Brood Box and Frames: a brood box is a hive box that houses the frames that support the wax foundation from which the bees draw the cells that make up the honeycomb where the queen will lay her eggs and some stores will be kept. The brood box frames are usually made from wood, although sometimes of plastic, and hold a wired wax foundation, stamped with a hexagonal honeycomb pattern to assist the bees in constructing their honeycomb.
Supers and Super Frames: a super is a box that holds the frames where the bees will store their honey. Honey supers are much shallower than brood boxes as honey is heavy and, should you be lucky enough to harvest lots of honey, supers that are not too deep make this an easier task. The stamped wax sheets used in the frames in the supers do not need to be wired and, although the bee space is still maintained, may have thicker bars which mean that fewer frames are needed in each super.
Queen Excluder: the queen excluder is a device of either a slotted zinc sheet or wire rods; the width of the slots or between the wires is too small for the queen to pass through but the workers can pass easily. The result is that all the eggs laid by the queen, and hence the brood, are in the box below the excluder. Any boxes with frames placed above the excluder will consist solely of honey and pollen which the beekeeper can remove when required or it can be left as winter supplies for the bees.
Crown Board: the wooden crown board is placed on top of the uppermost super and separates the supers from the roof and stops the bees from sticking the roof down. It will normally have two holes and, with additional one-way bee escapes, can be used to remove the bees from the supers when the time has come to harvest the honey.
The Roof: The hive roof is constructed with the primary aim of keeping the rain off the hive, (bees survive cold weather very well, but damp, particularly in winter, often kills a colony). The most common type of roof will fit over the crown board with sides that hang over the hive's upper super.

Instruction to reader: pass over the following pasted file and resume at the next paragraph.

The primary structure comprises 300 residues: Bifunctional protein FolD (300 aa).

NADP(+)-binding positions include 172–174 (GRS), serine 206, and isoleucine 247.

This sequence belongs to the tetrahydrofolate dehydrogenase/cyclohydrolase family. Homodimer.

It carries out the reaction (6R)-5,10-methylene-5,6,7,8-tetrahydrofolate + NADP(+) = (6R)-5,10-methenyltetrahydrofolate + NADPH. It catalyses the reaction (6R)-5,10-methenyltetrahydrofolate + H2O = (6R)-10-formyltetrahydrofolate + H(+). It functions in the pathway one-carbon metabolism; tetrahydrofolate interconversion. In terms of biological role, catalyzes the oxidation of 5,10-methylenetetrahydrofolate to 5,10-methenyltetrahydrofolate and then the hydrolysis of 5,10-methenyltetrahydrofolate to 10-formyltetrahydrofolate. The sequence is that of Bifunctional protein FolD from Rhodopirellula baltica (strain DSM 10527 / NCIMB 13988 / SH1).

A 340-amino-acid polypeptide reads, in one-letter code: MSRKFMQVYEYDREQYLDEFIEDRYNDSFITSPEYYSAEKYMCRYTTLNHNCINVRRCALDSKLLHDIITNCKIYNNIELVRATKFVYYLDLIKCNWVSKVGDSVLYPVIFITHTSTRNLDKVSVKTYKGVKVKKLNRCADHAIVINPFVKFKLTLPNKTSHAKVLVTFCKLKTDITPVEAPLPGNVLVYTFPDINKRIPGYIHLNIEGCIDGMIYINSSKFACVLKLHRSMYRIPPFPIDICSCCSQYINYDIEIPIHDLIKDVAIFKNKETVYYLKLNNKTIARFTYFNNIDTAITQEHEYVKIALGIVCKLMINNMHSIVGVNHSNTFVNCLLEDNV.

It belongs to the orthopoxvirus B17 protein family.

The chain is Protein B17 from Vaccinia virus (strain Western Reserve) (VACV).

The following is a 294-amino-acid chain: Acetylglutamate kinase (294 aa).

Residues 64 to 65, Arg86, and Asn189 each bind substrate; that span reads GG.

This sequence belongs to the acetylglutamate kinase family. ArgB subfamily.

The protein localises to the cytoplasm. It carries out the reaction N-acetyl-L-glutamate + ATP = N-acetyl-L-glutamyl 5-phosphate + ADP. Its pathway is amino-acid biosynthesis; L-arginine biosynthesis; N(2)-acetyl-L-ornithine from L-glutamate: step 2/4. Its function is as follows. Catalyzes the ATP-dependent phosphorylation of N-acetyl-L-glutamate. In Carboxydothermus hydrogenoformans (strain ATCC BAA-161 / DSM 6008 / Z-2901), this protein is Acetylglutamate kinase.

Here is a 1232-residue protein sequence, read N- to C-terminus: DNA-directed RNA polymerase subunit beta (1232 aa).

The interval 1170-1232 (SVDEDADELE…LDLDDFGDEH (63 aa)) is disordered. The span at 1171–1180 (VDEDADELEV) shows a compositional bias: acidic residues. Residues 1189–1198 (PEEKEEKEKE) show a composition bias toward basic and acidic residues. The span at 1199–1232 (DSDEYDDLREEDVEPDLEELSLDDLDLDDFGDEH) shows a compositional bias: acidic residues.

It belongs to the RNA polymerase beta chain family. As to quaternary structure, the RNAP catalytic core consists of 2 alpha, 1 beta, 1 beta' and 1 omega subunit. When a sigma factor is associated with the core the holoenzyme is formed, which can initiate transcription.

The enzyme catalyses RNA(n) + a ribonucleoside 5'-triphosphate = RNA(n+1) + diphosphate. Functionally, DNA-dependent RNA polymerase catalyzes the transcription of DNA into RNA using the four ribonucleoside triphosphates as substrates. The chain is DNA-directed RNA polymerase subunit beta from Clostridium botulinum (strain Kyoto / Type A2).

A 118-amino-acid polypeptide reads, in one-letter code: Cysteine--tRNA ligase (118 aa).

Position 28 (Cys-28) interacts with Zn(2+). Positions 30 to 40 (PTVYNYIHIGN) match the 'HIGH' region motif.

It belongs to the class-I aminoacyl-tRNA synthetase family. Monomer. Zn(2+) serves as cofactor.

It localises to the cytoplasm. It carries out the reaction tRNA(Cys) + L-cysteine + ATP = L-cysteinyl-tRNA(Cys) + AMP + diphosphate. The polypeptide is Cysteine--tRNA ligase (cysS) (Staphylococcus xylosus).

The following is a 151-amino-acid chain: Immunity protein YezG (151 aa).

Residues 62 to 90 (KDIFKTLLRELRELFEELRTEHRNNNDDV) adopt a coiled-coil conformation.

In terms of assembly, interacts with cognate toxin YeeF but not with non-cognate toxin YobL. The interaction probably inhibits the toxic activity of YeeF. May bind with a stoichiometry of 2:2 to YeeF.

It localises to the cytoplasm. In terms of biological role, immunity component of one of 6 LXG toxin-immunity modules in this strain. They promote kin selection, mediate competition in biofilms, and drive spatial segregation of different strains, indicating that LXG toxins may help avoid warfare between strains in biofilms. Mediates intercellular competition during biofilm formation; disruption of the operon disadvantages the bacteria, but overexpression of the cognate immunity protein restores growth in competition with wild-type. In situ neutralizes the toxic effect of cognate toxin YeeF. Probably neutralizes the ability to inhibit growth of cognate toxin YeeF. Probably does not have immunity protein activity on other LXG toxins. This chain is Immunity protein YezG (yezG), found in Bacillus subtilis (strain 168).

All of the components of your hive can be purchased from local beekeeping stores or online. Once you have amassed all of the necessary parts then you can begin to construct your beehive from scratch, should you wish. However, most beekeepers limit their DIY work to hammering together the frames and leave the construction to the experts, buying hives that are ready-made.
Once your beehive has been completed you can add your bees. There are several online stores where you can order bees and have them delivered straight to your home. Alternatively, you can contact your local Beekeeping Association for information on where to acquire bees in your area; many people start with a swarm, collected by a member of the beekeeping association which is a very cost-effective method of obtaining bees; however, care needs to be taken as the character of the queen is unknown and you could have a bad-tempered hive with a tendency to swarm. If you are in any doubt a local association is always ready to help new beekeepers and here in Britain there are many local associations to make contact with.